The majority of this film is really about its style, if that makes sense. The first 16/17 minutes is simply seeing set up. We don't know what for since there are no characters and there's no dialog: the soundtrack is made up of songs (really great ones by Elvis and Ray Charles and Martha and the Vandellas and the Crystals and so on) and sometimes the sound of motorcycles revving up. So it's all about ritual - how to put together the bicycle, how a little kid (who is only there briefly) plays with his toys, and how the men put on their jackets and rings and stand in front of the camera like any moment they might just start masturbating to their own image. As if by some happenstance as well (according to Anger this was a coincidence by some miracle) The Wild One is on TV, which lends this to being akin to Godard's Breathless as far as figures trying to attain their ideal images.
Only this isn't Brando; these bikers are, I think gay Nazis(?) It's hard to tell exactly, but then the substance in this case *is* the style. I'm still pondering over what the religious symbolism means as well, as Anger cuts in shots from some other black and white film showing Jesus (I think it's him, he had the beard and all). Is this meant to be mocking as well, as if to say 'well, you think YOU got a crew?' This was lost on me as I was watching it, but it's fine to think about it later on too.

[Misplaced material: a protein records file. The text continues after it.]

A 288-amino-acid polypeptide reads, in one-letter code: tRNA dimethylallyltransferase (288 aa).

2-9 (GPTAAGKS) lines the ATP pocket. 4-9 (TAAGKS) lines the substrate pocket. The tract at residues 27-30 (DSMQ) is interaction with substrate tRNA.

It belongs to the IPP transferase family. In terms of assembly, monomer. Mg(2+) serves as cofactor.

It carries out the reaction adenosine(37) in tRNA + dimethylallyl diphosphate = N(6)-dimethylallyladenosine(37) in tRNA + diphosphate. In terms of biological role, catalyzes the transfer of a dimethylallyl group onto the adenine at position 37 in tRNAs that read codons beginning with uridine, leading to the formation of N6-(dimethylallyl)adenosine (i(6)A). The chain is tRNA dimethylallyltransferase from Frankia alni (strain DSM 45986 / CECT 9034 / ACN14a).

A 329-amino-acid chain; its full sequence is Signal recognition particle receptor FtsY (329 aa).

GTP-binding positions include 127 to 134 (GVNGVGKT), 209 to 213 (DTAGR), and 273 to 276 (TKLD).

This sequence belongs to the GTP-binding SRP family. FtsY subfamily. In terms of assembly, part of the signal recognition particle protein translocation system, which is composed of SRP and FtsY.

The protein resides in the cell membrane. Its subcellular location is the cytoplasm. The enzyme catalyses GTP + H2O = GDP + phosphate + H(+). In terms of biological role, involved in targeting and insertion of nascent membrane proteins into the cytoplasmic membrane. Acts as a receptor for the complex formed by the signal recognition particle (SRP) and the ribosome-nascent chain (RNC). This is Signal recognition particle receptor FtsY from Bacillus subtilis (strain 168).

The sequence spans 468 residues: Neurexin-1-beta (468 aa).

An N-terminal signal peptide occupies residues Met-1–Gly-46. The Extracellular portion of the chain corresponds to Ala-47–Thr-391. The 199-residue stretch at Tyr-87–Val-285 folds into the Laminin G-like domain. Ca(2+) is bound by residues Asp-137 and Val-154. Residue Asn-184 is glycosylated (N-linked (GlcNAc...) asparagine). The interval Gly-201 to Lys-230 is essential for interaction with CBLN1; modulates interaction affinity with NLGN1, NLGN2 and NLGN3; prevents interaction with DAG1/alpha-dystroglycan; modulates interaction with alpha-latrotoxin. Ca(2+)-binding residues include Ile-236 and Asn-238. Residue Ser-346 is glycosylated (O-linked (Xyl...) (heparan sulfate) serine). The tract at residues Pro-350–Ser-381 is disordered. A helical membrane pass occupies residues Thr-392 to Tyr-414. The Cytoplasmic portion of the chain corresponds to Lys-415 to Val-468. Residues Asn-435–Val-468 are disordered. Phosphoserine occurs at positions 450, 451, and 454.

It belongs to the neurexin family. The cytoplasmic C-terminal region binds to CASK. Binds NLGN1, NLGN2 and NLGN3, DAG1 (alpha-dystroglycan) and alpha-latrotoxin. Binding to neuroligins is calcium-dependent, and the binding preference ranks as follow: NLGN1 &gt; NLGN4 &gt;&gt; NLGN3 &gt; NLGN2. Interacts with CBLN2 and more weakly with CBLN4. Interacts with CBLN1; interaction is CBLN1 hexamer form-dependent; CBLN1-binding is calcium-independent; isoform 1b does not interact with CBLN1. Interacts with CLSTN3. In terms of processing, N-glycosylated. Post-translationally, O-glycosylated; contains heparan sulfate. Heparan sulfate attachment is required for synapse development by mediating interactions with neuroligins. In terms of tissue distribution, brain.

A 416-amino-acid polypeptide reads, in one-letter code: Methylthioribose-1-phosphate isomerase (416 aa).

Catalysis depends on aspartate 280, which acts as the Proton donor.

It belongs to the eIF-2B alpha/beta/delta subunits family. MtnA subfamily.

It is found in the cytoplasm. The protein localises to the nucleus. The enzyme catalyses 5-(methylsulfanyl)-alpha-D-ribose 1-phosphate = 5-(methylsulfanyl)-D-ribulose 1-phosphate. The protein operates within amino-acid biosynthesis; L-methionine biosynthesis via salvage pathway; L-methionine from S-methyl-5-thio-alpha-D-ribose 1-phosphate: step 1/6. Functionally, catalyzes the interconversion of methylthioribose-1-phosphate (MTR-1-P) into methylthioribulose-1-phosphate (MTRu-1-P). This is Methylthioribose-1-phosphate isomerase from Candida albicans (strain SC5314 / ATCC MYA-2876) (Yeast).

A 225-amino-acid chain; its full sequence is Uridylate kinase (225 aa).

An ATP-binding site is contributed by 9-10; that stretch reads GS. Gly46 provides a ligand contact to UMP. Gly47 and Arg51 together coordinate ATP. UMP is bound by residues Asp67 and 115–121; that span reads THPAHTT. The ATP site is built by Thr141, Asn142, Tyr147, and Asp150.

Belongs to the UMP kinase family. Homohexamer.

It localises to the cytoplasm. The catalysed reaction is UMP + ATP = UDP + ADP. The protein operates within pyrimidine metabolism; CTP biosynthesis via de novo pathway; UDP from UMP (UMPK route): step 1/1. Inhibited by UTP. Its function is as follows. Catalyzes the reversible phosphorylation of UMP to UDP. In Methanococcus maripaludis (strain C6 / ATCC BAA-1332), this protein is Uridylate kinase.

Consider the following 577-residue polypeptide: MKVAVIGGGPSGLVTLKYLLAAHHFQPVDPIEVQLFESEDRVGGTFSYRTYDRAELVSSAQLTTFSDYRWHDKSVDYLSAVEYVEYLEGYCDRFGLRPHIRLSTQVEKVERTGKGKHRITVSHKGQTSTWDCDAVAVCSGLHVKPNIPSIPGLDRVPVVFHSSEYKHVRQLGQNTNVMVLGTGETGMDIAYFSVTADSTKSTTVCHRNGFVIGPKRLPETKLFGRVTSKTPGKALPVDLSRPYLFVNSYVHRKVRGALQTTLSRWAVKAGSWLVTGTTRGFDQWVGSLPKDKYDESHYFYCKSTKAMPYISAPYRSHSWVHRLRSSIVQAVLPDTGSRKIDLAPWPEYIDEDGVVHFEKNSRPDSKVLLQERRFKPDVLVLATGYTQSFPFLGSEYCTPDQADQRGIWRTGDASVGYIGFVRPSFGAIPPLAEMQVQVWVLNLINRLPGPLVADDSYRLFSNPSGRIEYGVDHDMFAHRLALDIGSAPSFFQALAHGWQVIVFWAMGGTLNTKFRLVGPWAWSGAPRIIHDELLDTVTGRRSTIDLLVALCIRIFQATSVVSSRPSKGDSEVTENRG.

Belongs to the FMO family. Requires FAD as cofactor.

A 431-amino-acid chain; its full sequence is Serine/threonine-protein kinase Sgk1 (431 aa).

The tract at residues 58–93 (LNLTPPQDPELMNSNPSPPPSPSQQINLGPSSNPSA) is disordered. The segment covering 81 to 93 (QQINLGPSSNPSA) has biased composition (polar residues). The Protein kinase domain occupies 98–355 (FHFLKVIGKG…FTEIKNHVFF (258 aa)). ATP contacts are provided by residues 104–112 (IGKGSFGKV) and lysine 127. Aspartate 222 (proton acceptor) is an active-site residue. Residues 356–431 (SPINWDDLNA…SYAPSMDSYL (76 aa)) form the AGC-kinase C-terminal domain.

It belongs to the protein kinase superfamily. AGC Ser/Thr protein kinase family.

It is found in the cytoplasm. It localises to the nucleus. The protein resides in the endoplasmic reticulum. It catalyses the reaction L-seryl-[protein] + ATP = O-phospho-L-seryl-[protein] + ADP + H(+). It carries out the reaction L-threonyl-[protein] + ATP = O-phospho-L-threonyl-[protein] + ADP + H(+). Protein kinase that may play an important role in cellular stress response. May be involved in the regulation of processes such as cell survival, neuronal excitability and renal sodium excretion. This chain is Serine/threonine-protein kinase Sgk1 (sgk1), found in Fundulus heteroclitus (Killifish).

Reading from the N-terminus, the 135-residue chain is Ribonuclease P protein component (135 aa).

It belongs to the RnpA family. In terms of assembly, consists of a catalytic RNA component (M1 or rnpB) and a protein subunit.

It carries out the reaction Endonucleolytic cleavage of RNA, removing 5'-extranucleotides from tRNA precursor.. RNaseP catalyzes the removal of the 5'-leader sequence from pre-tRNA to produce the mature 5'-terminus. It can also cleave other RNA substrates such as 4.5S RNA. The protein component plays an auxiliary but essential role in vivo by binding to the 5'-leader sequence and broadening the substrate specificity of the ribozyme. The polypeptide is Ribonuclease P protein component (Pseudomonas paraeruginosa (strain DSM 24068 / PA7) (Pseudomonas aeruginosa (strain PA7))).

The whole experience of Scorpio Rising is just one of total fascination. There's nothing as far as there being a concrete story - maybe there is one and I just missed it - but as far as simply showing us things, it's an excellent example of how to marry image and music. Without the songs this wouldn't really be all that much, just a lot of well-shot but randomly and at times very wildly cut together images of male perversity and hedonism (and sometimes just showing us shots of bikers riding around is simple). But you get the sense that in a weird way this is almost like a documentary of how men who go into the world of dangerous rebellion see themselves, and to go one further how if you do happen to be a gay nazi motorcycle man who gets in leather and rides around and does things with other men... well, do these guys even exist? Probably, or probably not.
For Kenneth Anger there's some satire to mine in the ritual of getting ready, the image of over-hyper-WTF-masculinity, and how far the world of Marlon Brando and his "What are you rebelling against" "Whaddaya got?" can go. It's sophisticated and daring and campy and deranged, and it feels still fresh today in its craft that it almost doesn't feel like it's from 1964, rather that it's from the 1990's and it's looking back at that period - it's post-modern to the core.